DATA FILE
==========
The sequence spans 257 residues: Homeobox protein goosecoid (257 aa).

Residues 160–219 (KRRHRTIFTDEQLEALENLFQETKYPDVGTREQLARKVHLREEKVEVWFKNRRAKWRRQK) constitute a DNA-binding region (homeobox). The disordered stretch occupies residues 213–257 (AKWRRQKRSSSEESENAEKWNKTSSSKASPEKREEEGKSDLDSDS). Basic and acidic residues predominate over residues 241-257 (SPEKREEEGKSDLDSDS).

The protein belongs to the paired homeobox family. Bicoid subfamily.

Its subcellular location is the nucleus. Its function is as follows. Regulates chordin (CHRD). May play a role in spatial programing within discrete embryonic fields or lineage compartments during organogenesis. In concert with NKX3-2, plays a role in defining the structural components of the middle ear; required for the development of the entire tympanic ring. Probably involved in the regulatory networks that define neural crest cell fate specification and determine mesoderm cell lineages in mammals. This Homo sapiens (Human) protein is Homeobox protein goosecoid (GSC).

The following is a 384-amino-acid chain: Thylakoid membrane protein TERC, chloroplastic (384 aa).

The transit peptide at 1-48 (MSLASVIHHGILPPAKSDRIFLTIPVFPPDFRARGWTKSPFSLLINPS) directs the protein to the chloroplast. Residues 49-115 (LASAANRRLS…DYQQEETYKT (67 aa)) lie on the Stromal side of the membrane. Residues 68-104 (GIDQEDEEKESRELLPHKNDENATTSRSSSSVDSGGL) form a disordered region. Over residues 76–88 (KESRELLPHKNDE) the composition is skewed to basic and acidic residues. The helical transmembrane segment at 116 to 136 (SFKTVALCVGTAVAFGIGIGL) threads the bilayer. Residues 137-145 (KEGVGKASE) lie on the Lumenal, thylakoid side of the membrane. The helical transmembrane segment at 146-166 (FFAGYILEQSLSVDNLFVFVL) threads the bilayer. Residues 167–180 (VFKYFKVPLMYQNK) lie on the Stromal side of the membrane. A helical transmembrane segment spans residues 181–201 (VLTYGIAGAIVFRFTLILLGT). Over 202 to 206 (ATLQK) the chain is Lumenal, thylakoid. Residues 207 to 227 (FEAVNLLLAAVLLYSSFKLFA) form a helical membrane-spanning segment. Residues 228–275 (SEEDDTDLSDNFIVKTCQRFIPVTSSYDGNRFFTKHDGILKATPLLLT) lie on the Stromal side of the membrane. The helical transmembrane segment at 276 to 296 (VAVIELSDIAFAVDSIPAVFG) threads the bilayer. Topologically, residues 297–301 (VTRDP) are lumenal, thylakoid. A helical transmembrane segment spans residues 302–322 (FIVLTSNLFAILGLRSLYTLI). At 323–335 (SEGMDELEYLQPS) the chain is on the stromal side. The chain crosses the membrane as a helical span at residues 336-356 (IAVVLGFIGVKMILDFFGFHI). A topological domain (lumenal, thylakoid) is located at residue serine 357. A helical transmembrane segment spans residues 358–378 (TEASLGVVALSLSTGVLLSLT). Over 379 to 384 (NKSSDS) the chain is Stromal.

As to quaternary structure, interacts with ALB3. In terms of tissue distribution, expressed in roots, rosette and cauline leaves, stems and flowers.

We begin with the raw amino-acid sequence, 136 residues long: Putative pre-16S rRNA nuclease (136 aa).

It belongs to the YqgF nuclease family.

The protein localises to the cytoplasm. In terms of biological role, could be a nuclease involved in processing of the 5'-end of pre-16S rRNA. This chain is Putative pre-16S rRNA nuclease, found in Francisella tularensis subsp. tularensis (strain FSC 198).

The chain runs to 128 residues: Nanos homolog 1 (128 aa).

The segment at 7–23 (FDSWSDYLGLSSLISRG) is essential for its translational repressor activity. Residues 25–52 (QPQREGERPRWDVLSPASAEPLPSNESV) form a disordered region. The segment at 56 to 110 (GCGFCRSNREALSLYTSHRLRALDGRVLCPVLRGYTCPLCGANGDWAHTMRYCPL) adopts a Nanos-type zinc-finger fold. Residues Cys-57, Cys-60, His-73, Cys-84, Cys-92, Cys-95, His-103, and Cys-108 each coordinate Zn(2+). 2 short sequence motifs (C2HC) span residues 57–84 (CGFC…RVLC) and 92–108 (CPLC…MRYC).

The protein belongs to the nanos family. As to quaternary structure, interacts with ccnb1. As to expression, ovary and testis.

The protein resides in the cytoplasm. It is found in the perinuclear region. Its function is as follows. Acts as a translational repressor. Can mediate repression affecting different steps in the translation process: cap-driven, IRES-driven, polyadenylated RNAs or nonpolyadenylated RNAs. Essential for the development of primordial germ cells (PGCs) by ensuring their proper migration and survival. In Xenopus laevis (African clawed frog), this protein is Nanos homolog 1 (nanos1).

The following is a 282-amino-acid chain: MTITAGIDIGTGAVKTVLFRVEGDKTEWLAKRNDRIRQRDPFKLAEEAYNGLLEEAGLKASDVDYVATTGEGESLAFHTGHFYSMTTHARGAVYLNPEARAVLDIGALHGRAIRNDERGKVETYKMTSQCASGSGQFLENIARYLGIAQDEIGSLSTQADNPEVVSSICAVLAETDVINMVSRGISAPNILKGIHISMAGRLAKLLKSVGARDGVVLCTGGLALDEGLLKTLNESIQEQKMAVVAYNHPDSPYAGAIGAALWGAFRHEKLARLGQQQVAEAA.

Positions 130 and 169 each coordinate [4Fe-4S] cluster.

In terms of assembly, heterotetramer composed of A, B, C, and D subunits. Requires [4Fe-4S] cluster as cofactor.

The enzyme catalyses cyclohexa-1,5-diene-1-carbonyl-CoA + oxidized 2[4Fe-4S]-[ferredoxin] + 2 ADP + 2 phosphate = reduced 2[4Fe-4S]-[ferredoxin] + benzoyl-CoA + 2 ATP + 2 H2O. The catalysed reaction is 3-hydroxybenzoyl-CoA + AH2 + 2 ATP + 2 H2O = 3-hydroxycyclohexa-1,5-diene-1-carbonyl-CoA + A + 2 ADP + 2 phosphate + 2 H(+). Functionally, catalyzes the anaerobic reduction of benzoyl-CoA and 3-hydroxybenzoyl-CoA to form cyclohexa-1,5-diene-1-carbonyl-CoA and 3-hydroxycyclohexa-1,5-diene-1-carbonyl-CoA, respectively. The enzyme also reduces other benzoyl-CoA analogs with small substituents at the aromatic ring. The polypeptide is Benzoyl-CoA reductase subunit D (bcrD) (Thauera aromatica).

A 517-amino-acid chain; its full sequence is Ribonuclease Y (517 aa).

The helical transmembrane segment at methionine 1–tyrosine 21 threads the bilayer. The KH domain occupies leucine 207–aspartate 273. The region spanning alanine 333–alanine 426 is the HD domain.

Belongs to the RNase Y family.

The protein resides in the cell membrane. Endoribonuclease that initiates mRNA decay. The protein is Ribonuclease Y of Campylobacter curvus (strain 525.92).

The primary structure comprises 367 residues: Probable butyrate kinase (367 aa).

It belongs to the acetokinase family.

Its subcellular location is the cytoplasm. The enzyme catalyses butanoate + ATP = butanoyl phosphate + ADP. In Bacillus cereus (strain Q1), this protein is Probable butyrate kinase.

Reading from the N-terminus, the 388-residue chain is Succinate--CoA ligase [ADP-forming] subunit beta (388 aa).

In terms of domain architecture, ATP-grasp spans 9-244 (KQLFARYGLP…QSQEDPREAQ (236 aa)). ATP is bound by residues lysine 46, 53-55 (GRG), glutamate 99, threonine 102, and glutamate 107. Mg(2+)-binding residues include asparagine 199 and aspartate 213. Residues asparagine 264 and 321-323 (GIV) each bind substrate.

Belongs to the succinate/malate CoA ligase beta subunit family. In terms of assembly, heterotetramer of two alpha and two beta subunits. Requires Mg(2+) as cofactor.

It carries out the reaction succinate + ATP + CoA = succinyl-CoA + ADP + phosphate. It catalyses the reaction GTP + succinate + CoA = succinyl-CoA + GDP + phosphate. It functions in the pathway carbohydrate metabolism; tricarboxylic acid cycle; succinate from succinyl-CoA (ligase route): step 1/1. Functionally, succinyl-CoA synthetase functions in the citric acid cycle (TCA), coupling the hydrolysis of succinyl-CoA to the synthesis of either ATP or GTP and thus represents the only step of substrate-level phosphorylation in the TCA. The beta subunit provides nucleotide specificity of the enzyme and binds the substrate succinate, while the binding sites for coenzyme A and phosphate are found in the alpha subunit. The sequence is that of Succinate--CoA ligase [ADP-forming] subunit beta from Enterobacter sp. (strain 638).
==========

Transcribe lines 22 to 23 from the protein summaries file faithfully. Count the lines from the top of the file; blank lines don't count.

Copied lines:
The protein resides in the cell membrane. Endoribonuclease that initiates mRNA decay. The protein is Ribonuclease Y of Campylobacter curvus (strain 525.92).

The primary structure comprises 367 residues: Probable butyrate kinase (367 aa).